November 30, 2019 10:00:47 AM
You hit a certain age and instead of being invited to house parties, people start issuing dinner party proposals.
Have all of your mates toegther, eating – it’s a lovely idea, right? But what if the thought of being sat around a table, trapped and at the mercy of your so-called friend who *thinks* they can cook, is your idea of a night badly spent?
You might recognise some of these thoughts and feelings…
No matter how many invites to dinner you receive, you always forget you’re meant to bring a gift until 10 minutes before. If only it wasn’t so obvious that you’ve just nipped to the off-licence for a warm, £5 bottle of white wine that still has the price sticker on it.
You just know your host will decide to mix their friendship groups, so you’ll end up stuck next to their best friend from primary school, who eats with their mouth open and spends the whole of dinner insisting you meet their brother because you’d make such a great couple.
There is no guarantee the food will be good – or that there will be enough of it to go round. The blue soup scene in Bridget Jones was a warning for us all…
You’ll be halfway through your chocolate mousse dessert, thinking you’re on the home straight, when someone will mention Brexit… Pudding = totally ruined.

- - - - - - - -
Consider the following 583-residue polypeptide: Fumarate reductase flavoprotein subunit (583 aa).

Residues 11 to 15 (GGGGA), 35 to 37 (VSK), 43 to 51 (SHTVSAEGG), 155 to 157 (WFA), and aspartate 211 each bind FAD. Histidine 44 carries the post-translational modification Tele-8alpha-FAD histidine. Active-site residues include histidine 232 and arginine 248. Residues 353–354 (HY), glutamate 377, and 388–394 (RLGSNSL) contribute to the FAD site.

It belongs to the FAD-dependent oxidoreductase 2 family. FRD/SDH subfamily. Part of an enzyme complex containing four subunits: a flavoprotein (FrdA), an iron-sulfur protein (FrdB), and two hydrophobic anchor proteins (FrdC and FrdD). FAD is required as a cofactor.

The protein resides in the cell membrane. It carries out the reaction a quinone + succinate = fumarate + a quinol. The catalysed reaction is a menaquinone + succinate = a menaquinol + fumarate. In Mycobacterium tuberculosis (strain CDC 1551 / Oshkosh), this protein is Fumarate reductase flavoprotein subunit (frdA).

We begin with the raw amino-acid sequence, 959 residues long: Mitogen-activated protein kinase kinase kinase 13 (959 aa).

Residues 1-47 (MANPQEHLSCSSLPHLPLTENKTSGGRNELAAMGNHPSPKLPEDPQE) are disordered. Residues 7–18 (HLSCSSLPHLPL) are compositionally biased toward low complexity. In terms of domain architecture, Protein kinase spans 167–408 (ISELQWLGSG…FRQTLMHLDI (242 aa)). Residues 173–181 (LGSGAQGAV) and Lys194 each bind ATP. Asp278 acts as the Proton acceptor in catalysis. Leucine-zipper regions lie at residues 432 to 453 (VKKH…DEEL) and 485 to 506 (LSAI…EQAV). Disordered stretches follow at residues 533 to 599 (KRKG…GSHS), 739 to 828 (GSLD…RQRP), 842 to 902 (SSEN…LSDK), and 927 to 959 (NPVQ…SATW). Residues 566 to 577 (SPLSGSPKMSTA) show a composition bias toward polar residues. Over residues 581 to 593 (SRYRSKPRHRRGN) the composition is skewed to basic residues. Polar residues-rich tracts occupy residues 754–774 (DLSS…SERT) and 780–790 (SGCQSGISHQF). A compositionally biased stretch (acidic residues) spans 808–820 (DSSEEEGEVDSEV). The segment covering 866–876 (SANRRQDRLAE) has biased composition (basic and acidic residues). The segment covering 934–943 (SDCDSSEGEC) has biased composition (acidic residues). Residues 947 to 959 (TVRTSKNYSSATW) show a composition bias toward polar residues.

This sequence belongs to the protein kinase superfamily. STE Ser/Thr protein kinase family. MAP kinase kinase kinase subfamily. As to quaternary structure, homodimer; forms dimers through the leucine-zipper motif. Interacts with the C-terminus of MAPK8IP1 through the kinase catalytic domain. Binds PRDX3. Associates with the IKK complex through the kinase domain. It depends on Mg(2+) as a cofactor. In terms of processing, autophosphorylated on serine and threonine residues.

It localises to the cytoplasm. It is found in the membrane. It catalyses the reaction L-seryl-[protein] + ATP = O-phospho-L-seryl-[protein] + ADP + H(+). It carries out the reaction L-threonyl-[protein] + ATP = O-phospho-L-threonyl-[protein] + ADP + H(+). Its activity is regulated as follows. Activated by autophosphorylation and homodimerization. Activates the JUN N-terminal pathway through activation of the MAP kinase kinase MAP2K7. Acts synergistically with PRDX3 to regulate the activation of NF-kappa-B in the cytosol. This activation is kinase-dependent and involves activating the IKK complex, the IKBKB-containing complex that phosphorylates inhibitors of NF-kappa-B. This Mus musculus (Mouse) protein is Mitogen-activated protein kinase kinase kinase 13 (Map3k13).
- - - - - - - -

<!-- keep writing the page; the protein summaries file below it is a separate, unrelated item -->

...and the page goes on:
If you’re hosting, you wish it wasn’t standard etiquette to refuse help with the washing up. If only you had a dishwasher. But that person who won’t stop offering to help and chop stuff and pour things and turned up two hours early? Yeah, they will not be allowed back.
There is always one who causally tops their glass up so often they end up shouting inappropriate questions at you across the table. If no one else appears to have taken on this role, it’s most probably you doing the shouting.
You totally respect your friends’ dietary requirements, but you have to admit, catering for vegans, veggies, pescatarians, gluten and dairy allergies all at once is a total nightmare. Best to do themed nights, and avoid any cross contamination.
People who go to the trouble of whipping up starters are clearly doing it as a passive aggressive show of superiority. We just want CRISPS and DIP. That is all.
It’s so hard to know when to leave. Immediately after dessert? Can you ask for coffee? Once the wine is finished? Or just when your host starts turning the lights out?
The crucial question of course is: What’s wrong with just going out for dinner? At least that way you can keep your shoes on, and not have to say: ‘You must come round to ours soon too!’ on your way out the door.